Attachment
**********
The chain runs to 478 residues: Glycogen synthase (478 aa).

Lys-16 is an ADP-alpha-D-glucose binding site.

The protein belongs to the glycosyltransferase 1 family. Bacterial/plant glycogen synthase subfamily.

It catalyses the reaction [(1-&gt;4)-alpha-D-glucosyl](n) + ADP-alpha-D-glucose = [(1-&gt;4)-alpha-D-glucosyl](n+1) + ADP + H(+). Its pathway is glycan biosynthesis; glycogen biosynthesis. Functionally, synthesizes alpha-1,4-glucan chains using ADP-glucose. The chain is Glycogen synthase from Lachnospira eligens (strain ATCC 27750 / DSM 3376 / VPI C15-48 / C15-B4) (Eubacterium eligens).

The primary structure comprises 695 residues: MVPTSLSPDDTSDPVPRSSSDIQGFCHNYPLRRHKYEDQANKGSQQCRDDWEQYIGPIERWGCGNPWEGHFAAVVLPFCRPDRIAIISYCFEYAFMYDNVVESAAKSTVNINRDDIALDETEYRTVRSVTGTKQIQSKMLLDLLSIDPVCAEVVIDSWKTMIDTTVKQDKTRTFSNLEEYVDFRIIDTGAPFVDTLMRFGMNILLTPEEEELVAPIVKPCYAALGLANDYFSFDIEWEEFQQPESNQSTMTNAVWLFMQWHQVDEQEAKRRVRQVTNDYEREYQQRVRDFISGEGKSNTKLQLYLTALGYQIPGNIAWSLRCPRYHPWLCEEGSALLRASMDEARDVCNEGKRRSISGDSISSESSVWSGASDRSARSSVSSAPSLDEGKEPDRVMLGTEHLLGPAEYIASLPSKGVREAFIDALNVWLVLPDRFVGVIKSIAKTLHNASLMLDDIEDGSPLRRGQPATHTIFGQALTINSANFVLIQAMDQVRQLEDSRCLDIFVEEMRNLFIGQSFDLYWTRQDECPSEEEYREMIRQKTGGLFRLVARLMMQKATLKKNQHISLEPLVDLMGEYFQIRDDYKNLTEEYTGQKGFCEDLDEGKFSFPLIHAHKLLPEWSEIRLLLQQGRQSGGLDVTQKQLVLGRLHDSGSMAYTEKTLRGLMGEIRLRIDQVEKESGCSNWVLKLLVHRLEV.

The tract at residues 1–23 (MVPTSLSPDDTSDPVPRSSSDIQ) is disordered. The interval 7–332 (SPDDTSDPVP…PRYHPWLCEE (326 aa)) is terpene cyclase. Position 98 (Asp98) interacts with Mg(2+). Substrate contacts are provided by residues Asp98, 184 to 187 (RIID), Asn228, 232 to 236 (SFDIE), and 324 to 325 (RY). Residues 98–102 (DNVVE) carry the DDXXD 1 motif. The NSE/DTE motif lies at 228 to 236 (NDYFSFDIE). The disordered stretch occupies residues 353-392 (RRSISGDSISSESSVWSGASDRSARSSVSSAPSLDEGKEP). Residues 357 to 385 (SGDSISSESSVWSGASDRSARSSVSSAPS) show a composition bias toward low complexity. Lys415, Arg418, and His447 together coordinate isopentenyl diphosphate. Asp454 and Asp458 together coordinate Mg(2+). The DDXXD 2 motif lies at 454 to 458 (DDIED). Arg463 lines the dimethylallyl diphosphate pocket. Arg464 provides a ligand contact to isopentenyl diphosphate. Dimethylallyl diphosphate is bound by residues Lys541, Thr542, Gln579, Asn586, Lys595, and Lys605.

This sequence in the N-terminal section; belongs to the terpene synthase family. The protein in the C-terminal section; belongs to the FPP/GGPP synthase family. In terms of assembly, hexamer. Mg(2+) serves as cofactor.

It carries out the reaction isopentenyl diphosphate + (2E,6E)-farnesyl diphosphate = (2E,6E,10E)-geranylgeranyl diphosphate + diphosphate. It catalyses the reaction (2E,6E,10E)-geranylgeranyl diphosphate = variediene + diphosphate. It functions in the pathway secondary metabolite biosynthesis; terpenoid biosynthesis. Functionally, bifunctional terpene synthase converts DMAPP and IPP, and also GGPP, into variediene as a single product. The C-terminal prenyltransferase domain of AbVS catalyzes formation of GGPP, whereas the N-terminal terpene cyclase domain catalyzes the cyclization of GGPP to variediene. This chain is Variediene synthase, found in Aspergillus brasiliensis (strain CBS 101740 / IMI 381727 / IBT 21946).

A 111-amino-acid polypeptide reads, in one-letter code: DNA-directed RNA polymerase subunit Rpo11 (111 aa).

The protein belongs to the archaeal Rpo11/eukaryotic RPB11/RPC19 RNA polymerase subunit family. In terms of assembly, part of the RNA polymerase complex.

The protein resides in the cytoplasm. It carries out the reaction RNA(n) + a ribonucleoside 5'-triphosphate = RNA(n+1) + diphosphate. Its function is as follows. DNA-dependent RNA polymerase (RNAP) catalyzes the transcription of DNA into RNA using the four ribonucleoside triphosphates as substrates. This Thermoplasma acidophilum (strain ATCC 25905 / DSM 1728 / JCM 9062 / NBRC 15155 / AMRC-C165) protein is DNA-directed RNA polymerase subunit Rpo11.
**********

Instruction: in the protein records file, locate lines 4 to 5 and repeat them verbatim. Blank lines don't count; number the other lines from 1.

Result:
It catalyses the reaction [(1-&gt;4)-alpha-D-glucosyl](n) + ADP-alpha-D-glucose = [(1-&gt;4)-alpha-D-glucosyl](n+1) + ADP + H(+). Its pathway is glycan biosynthesis; glycogen biosynthesis. Functionally, synthesizes alpha-1,4-glucan chains using ADP-glucose. The chain is Glycogen synthase from Lachnospira eligens (strain ATCC 27750 / DSM 3376 / VPI C15-48 / C15-B4) (Eubacterium eligens).

The primary structure comprises 695 residues: MVPTSLSPDDTSDPVPRSSSDIQGFCHNYPLRRHKYEDQANKGSQQCRDDWEQYIGPIERWGCGNPWEGHFAAVVLPFCRPDRIAIISYCFEYAFMYDNVVESAAKSTVNINRDDIALDETEYRTVRSVTGTKQIQSKMLLDLLSIDPVCAEVVIDSWKTMIDTTVKQDKTRTFSNLEEYVDFRIIDTGAPFVDTLMRFGMNILLTPEEEELVAPIVKPCYAALGLANDYFSFDIEWEEFQQPESNQSTMTNAVWLFMQWHQVDEQEAKRRVRQVTNDYEREYQQRVRDFISGEGKSNTKLQLYLTALGYQIPGNIAWSLRCPRYHPWLCEEGSALLRASMDEARDVCNEGKRRSISGDSISSESSVWSGASDRSARSSVSSAPSLDEGKEPDRVMLGTEHLLGPAEYIASLPSKGVREAFIDALNVWLVLPDRFVGVIKSIAKTLHNASLMLDDIEDGSPLRRGQPATHTIFGQALTINSANFVLIQAMDQVRQLEDSRCLDIFVEEMRNLFIGQSFDLYWTRQDECPSEEEYREMIRQKTGGLFRLVARLMMQKATLKKNQHISLEPLVDLMGEYFQIRDDYKNLTEEYTGQKGFCEDLDEGKFSFPLIHAHKLLPEWSEIRLLLQQGRQSGGLDVTQKQLVLGRLHDSGSMAYTEKTLRGLMGEIRLRIDQVEKESGCSNWVLKLLVHRLEV.